Prop 8 Proponents Ask California Supreme Court to Halt Marriages
BY ARTHUR S. LEONARD | Two weeks after same-sex marriages resumed in California on June 28, Proposition 8’s proponents filed a petition with the California Supreme Court seeking a stay of Judge Vaughn Walker’s 2010 order, which the Supreme Court allowed to go into effect when it ruled the proponents did not have standing to appeal it.
The proponents’ latest tack challenges the right of anyone other than the two same-sex couples who brought the federal court challenge against Prop 8 to benefit from Walker’s ruling, which struck down the 2000 voter amendment.
The proponents, represented by attorneys from the Alliance Defending Freedom, an Arizona and DC-based right-wing litigation group, argued that California Governor Jerry Brown and Attorney General Kamala Harris misinterpreted Walker’s order and unlawfully ordered all 58 county clerks in the state to resume issuing marriage licenses. Those clerks, instead, the proponents claimed, have a duty under the California Constitution to continue enforcing “the law” under which only different-sex couples can marry.
Opponents of same-sex marriage in last-ditch effort, looking to state court to circumvent federal court order
On July 15, three days after saying it would accept briefs from both sides on the issues raised by the proponents, the state high court denied their petition to immediately halt the issuance of marriage licenses pending a resolution on the merits.
The law the proponents cite in their petition –– a measure limiting marriage to opposite-sex couples –– was adopted by California voters in 2000 in Proposition 22, which was thrown out by the State Supreme Court in May 2008. In November of that year, voters approved Prop 8, which enshrined the language of Prop 22 in the State Constitution. A few months later, the state high court found that Prop 8 had been validly adopted.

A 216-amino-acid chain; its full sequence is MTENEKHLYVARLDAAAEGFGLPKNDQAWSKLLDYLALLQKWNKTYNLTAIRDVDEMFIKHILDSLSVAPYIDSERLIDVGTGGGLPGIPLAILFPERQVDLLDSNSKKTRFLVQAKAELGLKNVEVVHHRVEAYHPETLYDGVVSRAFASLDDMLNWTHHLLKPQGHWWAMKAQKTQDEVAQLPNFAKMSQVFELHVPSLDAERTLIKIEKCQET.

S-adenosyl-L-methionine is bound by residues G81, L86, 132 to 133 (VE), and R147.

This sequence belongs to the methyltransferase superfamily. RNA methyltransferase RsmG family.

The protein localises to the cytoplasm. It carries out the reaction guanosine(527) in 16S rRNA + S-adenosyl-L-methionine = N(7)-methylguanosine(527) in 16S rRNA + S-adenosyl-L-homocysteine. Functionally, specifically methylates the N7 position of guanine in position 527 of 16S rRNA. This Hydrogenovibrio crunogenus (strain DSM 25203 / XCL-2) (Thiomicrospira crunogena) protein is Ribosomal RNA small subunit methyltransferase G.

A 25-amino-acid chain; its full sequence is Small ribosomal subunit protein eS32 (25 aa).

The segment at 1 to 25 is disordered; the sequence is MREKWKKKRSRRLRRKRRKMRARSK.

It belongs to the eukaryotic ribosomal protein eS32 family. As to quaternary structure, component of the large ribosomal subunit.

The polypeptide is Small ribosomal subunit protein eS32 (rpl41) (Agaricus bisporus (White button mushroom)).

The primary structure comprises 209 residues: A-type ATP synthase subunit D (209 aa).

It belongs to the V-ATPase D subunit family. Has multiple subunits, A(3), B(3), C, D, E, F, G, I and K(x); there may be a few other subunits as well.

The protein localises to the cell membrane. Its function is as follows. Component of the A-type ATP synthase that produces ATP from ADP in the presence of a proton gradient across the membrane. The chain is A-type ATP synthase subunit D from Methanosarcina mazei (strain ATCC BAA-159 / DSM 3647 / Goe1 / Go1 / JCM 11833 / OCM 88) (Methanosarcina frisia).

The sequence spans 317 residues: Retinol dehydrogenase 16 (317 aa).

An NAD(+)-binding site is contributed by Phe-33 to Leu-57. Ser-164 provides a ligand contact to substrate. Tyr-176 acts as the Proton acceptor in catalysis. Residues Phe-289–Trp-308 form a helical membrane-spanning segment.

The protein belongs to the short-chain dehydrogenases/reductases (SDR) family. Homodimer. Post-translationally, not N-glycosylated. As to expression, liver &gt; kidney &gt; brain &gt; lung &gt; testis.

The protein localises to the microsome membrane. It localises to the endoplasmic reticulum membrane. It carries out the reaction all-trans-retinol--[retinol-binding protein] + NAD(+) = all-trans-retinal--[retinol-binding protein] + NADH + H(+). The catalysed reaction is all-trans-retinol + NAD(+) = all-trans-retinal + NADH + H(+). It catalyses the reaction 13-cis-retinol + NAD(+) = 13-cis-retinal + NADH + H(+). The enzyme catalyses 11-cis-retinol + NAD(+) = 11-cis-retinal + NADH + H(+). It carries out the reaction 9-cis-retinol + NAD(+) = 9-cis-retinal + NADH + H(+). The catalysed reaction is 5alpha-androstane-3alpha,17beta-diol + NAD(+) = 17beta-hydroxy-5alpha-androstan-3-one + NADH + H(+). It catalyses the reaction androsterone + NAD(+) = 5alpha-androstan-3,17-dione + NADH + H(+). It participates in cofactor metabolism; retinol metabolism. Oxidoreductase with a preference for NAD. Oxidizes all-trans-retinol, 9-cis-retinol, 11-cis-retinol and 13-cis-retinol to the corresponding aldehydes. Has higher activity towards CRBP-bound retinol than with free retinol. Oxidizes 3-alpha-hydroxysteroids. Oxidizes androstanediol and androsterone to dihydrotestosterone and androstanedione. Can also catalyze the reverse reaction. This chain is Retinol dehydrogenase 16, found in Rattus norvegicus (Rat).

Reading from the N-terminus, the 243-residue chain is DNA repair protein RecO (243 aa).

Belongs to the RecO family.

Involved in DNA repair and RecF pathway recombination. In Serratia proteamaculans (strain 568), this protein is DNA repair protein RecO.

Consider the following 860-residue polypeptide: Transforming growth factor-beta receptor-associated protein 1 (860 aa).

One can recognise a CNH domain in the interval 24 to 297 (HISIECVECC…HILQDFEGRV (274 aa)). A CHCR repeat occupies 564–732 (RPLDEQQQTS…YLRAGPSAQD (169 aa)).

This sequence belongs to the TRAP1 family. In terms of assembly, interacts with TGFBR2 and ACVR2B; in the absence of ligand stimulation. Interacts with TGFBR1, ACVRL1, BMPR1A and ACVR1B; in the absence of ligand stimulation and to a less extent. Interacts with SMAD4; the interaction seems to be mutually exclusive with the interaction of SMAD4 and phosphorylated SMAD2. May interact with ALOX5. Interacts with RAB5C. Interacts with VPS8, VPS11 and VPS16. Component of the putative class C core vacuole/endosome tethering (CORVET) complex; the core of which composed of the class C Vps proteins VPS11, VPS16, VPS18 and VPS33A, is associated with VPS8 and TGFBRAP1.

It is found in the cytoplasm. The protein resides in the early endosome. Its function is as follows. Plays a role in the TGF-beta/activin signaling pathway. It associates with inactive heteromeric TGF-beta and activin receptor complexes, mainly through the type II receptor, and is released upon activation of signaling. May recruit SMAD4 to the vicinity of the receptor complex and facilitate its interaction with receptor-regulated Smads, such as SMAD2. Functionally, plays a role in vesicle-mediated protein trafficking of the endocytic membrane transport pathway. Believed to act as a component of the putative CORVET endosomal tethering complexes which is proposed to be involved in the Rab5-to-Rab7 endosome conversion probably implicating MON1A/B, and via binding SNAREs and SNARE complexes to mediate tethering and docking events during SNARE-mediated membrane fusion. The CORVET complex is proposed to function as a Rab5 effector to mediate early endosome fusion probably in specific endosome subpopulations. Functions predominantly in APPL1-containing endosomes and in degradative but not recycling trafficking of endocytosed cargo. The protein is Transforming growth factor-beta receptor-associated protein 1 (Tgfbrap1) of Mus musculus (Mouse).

In response to a federal lawsuit brought by the American Foundation for Equal Rights (AFER) on behalf of two plaintiff couples, Judge Walker ruled that Prop 8 violated the plaintiffs’ 14th Amendment rights, which, he held, gave same-sex couples a federal constitutional right to marry. Walker ordered that “Defendants in their official capacities, and all persons under the control or supervision of defendants, are permanently enjoined from applying or enforcing Article I, Section 7.5 [Proposition 8] of the California Constitution.”
Those defendants were the governor, the attorney general, the director of the state’s health department, and the county clerks in Alameda and Los Angeles Counties, whose refusal to issue marriage licenses to the plaintiffs gave them standing to bring their lawsuit. None of these defendants appealed Walker’s ruling, but the Ninth Circuit Court of Appeals allowed the Prop 8 proponents to do so. Last month, the US Supreme Court, in a 5-4 ruling, found that the proponents did not have standing to appeal Walker’s decision and ordered the Ninth Circuit to dismiss the appeal. Two days later, the Ninth Circuit lifted the nearly three-year stay on Walker’s order.
Anticipating these developments, Governor Brown had asked Attorney General Harris for an opinion about the scope of Walker’s order. Her June 3 letter to the governor, released publicly on June 26, said it was “statewide” in scope and that the Department of Public Health should instruct county officials “they must resume issuing marriage licenses to and recording the marriages of same-sex couples.” There is no indication that county clerks have refused to issue licenses or argued they are not bound by Walker’s order.
Denouncing these developments, the proponents argued that Walker, since retired, did not have authority as a trial judge to order relief for anybody but the plaintiffs, since they did not bring the case as a “class action” on behalf of all similarly situated same-sex couples nor did they join all the county clerks in California as co-defendants in the case.